Thai protesters march on army headquarters

Army reinforcements rushed into Bangkok as tens of thousands of demonstrators demand gov't dissolve parliament.

By ASSOCIATED PRESS
March 15, 2010 05:36
3 minute read.
Anti-government demonstrators gather in Bangkok

Thai protest 311. (photo credit: Associated Press)

Army reinforcements were rushed into Thailand's capital as tens of thousands of anti-government demonstrators marched Monday on a key military headquarters demanding that the government dissolve Parliament.

Some 100,000 Red Shirt protesters who have been camped out along a boulevard in the old part of Bangkok have given Prime Minister Abhisit Vejjajiva a noon deadline to meet their demand for new elections.

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A force of more than 50,000 soldiers, police and other security personnel has been mobilized in the capital area, and many were deployed at the 11th Infantry Regiment headquarters where Abhisit has been hunkered down in recent days.

With banners waving, thousands of the protesters piled into trucks, rode motorcycles or trudged on foot toward the barbed-wire ringed regimental compound.

City authorities feared traffic chaos in areas of the sprawling capital, but in other quarters, traffic was surprisingly light for a normally clogged Monday morning as many office workers stayed home for fear of violence.

But the protest, one of the largest staged in recent years, has proved peaceful.

At the main demonstration site Sunday, loud pop music and rural delicacies such as spicy papaya salad competed with fiery rhetoric for the attention of the crowd, many of whom had come from provinces in the countryside. The festive tone was aided by hundreds of new arrivals disembarking from boats festooned with red banners on the Chao Phraya River.

The protesters, formally grouped as the United Front for Democracy against Dictatorship, have been flexible in their tactics and deadlines, but are demanding Abhisit dissolve Parliament and call new elections, which they believe will restore their political allies to power.

They believe Abhisit took office illegitimately with the connivance of the military and other parts of the traditional ruling class who were alarmed by former Prime Minister Thaksin Shinawatra's popularity, particularly among the poor. Thaksin, who became prime minister in 2001 and whose party easily won two elections, was ousted by a 2006 military coup for alleged corruption and abuse of power.

Abhisit indicated Sunday that for now, he had no plans to dissolve Parliament.

Thaksin spoke to the rally by video link Sunday night, urging the crowd to continue their struggle peacefully, and emphasizing that he considered the so-called "ammart," or elite, the enemy. Thaksin himself is a billionaire businessman who fled Thailand in 2008 ahead of being convicted for a conflict of interest violation and sentenced to two years in jail.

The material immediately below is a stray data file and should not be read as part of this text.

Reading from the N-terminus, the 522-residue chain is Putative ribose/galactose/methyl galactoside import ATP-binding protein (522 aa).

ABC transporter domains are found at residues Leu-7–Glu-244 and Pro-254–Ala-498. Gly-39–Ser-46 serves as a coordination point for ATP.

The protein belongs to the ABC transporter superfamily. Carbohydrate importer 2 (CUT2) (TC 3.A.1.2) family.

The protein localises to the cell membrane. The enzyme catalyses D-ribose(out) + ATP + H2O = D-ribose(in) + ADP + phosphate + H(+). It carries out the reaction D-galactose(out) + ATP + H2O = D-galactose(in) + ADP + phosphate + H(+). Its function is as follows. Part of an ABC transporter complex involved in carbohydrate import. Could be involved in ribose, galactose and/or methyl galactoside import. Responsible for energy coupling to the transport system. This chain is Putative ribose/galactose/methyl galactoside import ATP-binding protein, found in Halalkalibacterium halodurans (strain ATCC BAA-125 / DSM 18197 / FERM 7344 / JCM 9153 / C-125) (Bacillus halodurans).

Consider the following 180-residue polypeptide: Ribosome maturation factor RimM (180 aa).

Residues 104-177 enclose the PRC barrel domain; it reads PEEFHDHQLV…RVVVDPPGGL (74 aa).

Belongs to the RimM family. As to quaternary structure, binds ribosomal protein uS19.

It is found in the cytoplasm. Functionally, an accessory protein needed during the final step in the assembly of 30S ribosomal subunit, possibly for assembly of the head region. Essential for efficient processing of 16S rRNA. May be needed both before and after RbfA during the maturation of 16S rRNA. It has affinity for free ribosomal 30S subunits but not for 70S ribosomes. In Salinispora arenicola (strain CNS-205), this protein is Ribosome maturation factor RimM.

"The people who caused the problems in the country these days are the ruling elites," declared Thaksin, speaking from an undisclosed location outside of Thailand. "To solve problems related to democracy, equality and justice — the ruling elites won't be able to do that because they don't have the conscience. The people will have to do it."

He suggested that if he returned to power, he would redistribute wealth and keep Thailand economically competitive with its neighbors.

The protest had been billed as a "million man march," but protest leader Natthawut Saikua said he believed more than a half million people turned up, while estimates from the police and other government agencies ranged from 50,000-150,000.

Associated Press reporters said it was one of the biggest turnouts in the past five years of frequent protests, which would put it over the 100,000 mark.

The Red Shirts' last major protest in Bangkok last April deteriorated into rioting that left two people dead, more than 120 people injured and buses burned on major thoroughfares before the army quashed the unrest.

"We are being vigilant. We are still concerned about the third hand that might instigate troubles. But the Red Shirts are adamant about keeping their rally peaceful, and so far they have been peaceful. Everything has been done step by step. Every side is cautious," government spokesman Panithan Wattanayakorn said Sunday night.

Thailand has been in constant political turmoil since early 2006, when anti-Thaksin demonstrations began. In 2008, when Thaksin's political allies came back to power for a year, his opponents occupied the prime minister's office compound for three months and seized Bangkok's two airports for a week.


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